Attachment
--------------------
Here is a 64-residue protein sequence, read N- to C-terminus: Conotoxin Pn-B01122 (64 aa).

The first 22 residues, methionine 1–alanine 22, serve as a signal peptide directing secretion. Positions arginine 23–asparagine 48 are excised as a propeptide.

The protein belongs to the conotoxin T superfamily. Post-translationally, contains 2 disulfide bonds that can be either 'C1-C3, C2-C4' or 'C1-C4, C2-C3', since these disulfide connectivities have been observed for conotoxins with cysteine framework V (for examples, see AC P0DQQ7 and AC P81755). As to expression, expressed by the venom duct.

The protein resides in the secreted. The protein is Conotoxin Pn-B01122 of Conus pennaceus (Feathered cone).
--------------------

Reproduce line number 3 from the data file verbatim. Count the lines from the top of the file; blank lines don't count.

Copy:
The protein belongs to the conotoxin T superfamily. Post-translationally, contains 2 disulfide bonds that can be either 'C1-C3, C2-C4' or 'C1-C4, C2-C3', since these disulfide connectivities have been observed for conotoxins with cysteine framework V (for examples, see AC P0DQQ7 and AC P81755). As to expression, expressed by the venom duct.